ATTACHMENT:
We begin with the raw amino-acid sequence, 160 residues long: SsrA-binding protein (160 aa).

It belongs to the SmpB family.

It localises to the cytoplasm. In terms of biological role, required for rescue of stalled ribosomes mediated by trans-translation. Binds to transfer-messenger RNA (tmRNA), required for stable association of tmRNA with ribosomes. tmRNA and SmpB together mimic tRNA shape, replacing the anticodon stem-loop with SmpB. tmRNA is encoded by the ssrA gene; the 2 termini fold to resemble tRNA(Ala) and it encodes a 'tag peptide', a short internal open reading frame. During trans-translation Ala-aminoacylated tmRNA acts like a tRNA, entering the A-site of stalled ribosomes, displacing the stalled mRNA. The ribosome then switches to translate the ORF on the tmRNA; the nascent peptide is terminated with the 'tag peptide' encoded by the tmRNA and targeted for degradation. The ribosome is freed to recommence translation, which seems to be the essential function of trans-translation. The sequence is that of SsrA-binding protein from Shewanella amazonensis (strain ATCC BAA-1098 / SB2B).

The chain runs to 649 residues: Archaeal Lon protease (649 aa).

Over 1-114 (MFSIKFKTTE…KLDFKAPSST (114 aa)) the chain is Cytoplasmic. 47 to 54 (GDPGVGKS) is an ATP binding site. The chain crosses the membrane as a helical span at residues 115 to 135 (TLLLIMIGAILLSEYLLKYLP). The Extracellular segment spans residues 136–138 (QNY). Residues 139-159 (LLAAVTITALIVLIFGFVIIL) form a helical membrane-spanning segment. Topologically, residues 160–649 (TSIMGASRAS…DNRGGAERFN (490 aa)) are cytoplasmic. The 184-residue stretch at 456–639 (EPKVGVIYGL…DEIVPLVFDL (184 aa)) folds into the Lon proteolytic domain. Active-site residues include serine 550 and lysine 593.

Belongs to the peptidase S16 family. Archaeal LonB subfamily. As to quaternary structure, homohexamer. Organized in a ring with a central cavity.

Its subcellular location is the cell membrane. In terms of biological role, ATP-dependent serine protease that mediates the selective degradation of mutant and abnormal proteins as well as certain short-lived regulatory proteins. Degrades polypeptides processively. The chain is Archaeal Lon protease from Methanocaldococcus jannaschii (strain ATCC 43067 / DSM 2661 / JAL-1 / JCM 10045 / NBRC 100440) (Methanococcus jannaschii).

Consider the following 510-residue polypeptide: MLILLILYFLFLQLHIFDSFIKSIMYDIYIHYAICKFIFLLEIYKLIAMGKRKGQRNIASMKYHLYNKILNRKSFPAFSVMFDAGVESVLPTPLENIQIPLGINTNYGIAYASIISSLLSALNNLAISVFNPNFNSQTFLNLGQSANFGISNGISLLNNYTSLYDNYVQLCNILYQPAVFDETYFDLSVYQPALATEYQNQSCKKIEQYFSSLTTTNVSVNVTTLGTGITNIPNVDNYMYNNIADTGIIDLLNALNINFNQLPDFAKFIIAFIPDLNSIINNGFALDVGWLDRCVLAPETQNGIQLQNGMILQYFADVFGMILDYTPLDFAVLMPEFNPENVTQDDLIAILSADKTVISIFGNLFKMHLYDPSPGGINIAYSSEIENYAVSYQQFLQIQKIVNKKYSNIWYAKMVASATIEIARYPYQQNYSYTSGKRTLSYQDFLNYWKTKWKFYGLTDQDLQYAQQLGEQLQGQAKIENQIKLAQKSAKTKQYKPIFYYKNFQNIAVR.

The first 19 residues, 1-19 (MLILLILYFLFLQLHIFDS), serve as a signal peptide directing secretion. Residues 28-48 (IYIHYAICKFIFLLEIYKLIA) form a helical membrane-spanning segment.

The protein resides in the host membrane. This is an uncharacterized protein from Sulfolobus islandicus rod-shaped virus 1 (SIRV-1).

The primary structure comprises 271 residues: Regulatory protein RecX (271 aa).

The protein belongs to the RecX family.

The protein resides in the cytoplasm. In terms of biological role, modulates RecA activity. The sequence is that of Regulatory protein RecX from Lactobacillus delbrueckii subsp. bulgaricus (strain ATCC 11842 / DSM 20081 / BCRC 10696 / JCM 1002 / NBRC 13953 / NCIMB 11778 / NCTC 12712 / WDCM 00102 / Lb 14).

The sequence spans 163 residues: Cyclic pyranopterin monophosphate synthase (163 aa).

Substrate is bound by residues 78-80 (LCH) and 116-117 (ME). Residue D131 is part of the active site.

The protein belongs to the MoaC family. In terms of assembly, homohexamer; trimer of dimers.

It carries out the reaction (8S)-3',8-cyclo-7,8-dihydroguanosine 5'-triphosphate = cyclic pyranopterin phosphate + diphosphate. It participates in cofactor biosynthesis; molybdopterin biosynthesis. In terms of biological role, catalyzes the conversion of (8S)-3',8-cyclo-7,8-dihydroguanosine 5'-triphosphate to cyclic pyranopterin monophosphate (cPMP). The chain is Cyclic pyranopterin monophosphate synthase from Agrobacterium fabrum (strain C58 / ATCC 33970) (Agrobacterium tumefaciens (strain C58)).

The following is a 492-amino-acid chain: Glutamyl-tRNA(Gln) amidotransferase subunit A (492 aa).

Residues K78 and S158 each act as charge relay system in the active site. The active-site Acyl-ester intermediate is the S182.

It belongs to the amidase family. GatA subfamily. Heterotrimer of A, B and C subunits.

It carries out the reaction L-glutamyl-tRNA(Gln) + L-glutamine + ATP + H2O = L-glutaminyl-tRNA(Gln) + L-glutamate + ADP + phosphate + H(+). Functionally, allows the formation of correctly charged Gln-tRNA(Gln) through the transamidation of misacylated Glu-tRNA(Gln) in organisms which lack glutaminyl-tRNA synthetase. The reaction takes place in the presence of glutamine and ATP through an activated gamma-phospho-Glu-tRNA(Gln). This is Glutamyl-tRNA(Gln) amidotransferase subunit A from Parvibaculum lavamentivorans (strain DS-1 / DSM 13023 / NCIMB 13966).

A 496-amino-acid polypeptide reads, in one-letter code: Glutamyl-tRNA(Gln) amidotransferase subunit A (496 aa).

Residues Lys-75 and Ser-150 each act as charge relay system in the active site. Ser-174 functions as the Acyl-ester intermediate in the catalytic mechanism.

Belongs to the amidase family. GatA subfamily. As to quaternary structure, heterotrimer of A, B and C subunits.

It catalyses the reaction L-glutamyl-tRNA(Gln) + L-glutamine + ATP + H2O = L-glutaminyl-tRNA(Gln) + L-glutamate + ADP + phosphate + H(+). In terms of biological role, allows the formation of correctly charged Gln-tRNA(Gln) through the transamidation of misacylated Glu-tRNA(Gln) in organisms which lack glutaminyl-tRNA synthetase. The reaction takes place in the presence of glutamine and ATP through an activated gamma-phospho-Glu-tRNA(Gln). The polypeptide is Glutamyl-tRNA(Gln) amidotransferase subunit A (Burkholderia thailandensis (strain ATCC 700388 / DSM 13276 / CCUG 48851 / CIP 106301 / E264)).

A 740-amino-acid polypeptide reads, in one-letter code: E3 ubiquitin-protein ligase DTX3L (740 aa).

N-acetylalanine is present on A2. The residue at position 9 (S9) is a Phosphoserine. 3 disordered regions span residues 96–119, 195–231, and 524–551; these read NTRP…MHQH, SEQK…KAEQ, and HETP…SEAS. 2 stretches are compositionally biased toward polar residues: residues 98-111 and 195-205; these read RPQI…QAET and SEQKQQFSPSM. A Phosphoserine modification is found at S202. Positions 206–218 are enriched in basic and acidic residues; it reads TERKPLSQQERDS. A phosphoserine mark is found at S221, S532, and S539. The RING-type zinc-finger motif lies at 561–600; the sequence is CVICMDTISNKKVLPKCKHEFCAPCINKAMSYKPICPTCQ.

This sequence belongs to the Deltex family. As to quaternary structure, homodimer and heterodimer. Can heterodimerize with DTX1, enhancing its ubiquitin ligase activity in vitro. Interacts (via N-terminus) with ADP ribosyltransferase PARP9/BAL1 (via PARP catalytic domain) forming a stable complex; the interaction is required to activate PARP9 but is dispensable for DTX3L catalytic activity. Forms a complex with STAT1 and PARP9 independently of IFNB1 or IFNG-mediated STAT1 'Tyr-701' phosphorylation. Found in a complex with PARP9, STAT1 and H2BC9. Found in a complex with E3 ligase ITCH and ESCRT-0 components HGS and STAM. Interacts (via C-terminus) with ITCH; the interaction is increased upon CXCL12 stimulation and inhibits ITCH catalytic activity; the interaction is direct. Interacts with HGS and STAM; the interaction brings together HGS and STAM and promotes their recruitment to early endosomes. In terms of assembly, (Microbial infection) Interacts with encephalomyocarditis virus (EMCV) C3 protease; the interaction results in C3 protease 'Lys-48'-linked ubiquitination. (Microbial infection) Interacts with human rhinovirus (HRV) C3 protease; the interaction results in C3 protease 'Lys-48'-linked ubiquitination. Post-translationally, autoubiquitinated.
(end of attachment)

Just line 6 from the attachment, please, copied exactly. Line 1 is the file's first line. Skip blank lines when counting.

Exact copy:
Belongs to the peptidase S16 family. Archaeal LonB subfamily. As to quaternary structure, homohexamer. Organized in a ring with a central cavity.